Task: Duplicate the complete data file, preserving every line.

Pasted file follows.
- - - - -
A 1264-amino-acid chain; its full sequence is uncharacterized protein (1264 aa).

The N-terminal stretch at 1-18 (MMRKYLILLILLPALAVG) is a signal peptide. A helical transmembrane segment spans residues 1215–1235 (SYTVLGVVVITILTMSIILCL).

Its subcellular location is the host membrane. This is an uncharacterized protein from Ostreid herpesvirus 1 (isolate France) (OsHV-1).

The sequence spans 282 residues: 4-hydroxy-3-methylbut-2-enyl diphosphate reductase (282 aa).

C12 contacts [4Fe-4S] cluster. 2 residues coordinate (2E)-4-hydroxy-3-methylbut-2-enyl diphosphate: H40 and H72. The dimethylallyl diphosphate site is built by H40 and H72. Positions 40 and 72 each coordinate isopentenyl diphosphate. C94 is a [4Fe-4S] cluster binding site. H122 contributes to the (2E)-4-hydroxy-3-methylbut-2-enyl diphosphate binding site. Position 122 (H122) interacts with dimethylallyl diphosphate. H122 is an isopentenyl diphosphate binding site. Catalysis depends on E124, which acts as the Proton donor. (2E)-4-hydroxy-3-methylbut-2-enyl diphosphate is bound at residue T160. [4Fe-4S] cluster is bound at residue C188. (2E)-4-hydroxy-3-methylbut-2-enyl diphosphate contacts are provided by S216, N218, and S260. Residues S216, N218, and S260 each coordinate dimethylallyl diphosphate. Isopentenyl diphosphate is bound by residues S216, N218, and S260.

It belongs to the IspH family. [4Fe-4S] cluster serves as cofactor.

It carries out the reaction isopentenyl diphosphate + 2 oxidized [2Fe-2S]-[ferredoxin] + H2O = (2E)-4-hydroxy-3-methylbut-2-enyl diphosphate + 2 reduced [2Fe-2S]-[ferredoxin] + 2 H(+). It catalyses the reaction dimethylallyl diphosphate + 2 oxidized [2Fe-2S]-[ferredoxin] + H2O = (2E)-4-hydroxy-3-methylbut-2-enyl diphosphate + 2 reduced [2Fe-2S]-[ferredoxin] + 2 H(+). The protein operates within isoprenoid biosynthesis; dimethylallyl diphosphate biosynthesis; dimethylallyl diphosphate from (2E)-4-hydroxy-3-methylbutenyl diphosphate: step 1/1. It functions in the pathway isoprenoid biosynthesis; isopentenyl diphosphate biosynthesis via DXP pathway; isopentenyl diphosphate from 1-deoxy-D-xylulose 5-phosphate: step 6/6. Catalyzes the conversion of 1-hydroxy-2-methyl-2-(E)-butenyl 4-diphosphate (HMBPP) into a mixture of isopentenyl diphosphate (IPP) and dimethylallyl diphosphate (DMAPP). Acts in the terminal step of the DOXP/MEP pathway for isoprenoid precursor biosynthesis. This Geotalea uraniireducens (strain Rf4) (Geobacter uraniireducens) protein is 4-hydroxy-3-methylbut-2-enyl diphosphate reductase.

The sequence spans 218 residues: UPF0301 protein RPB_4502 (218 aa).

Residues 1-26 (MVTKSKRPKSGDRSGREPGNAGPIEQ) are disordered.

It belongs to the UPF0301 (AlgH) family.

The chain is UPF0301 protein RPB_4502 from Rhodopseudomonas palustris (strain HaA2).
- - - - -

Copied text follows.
A 1264-amino-acid chain; its full sequence is uncharacterized protein (1264 aa).

The N-terminal stretch at 1-18 (MMRKYLILLILLPALAVG) is a signal peptide. A helical transmembrane segment spans residues 1215–1235 (SYTVLGVVVITILTMSIILCL).

Its subcellular location is the host membrane. This is an uncharacterized protein from Ostreid herpesvirus 1 (isolate France) (OsHV-1).

The sequence spans 282 residues: 4-hydroxy-3-methylbut-2-enyl diphosphate reductase (282 aa).

C12 contacts [4Fe-4S] cluster. 2 residues coordinate (2E)-4-hydroxy-3-methylbut-2-enyl diphosphate: H40 and H72. The dimethylallyl diphosphate site is built by H40 and H72. Positions 40 and 72 each coordinate isopentenyl diphosphate. C94 is a [4Fe-4S] cluster binding site. H122 contributes to the (2E)-4-hydroxy-3-methylbut-2-enyl diphosphate binding site. Position 122 (H122) interacts with dimethylallyl diphosphate. H122 is an isopentenyl diphosphate binding site. Catalysis depends on E124, which acts as the Proton donor. (2E)-4-hydroxy-3-methylbut-2-enyl diphosphate is bound at residue T160. [4Fe-4S] cluster is bound at residue C188. (2E)-4-hydroxy-3-methylbut-2-enyl diphosphate contacts are provided by S216, N218, and S260. Residues S216, N218, and S260 each coordinate dimethylallyl diphosphate. Isopentenyl diphosphate is bound by residues S216, N218, and S260.

It belongs to the IspH family. [4Fe-4S] cluster serves as cofactor.

It carries out the reaction isopentenyl diphosphate + 2 oxidized [2Fe-2S]-[ferredoxin] + H2O = (2E)-4-hydroxy-3-methylbut-2-enyl diphosphate + 2 reduced [2Fe-2S]-[ferredoxin] + 2 H(+). It catalyses the reaction dimethylallyl diphosphate + 2 oxidized [2Fe-2S]-[ferredoxin] + H2O = (2E)-4-hydroxy-3-methylbut-2-enyl diphosphate + 2 reduced [2Fe-2S]-[ferredoxin] + 2 H(+). The protein operates within isoprenoid biosynthesis; dimethylallyl diphosphate biosynthesis; dimethylallyl diphosphate from (2E)-4-hydroxy-3-methylbutenyl diphosphate: step 1/1. It functions in the pathway isoprenoid biosynthesis; isopentenyl diphosphate biosynthesis via DXP pathway; isopentenyl diphosphate from 1-deoxy-D-xylulose 5-phosphate: step 6/6. Catalyzes the conversion of 1-hydroxy-2-methyl-2-(E)-butenyl 4-diphosphate (HMBPP) into a mixture of isopentenyl diphosphate (IPP) and dimethylallyl diphosphate (DMAPP). Acts in the terminal step of the DOXP/MEP pathway for isoprenoid precursor biosynthesis. This Geotalea uraniireducens (strain Rf4) (Geobacter uraniireducens) protein is 4-hydroxy-3-methylbut-2-enyl diphosphate reductase.

The sequence spans 218 residues: UPF0301 protein RPB_4502 (218 aa).

Residues 1-26 (MVTKSKRPKSGDRSGREPGNAGPIEQ) are disordered.

It belongs to the UPF0301 (AlgH) family.

The chain is UPF0301 protein RPB_4502 from Rhodopseudomonas palustris (strain HaA2).